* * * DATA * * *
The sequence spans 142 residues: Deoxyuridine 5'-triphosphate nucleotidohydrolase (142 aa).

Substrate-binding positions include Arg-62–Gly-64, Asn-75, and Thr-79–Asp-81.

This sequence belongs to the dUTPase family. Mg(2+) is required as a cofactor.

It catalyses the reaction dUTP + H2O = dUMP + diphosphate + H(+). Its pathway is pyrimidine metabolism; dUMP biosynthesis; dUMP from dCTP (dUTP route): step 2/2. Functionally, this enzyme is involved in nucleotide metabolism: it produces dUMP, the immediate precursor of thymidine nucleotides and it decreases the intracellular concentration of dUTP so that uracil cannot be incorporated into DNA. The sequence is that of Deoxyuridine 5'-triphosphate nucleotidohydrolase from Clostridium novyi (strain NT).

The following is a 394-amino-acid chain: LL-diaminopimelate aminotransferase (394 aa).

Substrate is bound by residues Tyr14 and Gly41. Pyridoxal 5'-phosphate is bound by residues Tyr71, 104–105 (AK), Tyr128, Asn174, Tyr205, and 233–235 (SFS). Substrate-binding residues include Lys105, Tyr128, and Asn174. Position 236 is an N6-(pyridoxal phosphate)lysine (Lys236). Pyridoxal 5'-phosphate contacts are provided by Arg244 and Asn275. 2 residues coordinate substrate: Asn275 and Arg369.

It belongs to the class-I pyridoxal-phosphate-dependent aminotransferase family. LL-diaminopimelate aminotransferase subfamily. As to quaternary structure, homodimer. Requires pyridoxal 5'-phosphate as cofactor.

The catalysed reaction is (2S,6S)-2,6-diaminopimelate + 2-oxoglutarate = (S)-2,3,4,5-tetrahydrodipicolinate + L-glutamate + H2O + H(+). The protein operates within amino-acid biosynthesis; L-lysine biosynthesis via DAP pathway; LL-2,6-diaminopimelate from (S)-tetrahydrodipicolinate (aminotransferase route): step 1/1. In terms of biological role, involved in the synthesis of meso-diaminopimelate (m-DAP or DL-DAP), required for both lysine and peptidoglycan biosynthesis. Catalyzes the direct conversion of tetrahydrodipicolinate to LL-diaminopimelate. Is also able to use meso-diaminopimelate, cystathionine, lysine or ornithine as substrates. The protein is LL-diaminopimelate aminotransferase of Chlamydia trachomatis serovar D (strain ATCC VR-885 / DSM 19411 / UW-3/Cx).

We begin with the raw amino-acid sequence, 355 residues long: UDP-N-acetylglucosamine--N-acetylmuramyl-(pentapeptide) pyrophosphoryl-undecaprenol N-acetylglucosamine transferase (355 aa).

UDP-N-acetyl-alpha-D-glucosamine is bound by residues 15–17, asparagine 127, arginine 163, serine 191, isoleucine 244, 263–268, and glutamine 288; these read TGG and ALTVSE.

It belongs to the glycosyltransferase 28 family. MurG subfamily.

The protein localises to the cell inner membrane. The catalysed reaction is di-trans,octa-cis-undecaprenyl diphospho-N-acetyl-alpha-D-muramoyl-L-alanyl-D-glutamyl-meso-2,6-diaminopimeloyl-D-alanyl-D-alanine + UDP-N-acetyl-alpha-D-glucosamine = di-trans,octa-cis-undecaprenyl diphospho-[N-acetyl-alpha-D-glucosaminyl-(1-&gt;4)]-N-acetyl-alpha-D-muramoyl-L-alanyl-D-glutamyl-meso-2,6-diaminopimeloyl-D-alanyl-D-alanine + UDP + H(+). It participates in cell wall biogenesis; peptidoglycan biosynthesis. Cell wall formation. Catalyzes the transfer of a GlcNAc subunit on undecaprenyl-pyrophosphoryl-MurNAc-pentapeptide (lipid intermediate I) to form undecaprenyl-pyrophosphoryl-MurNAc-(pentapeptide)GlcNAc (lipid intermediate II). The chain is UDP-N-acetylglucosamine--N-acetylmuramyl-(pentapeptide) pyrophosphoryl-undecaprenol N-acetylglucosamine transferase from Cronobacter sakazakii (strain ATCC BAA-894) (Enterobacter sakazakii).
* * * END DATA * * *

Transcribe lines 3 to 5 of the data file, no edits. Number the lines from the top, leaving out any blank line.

This sequence belongs to the dUTPase family. Mg(2+) is required as a cofactor.

It catalyses the reaction dUTP + H2O = dUMP + diphosphate + H(+). Its pathway is pyrimidine metabolism; dUMP biosynthesis; dUMP from dCTP (dUTP route): step 2/2. Functionally, this enzyme is involved in nucleotide metabolism: it produces dUMP, the immediate precursor of thymidine nucleotides and it decreases the intracellular concentration of dUTP so that uracil cannot be incorporated into DNA. The sequence is that of Deoxyuridine 5'-triphosphate nucleotidohydrolase from Clostridium novyi (strain NT).

The following is a 394-amino-acid chain: LL-diaminopimelate aminotransferase (394 aa).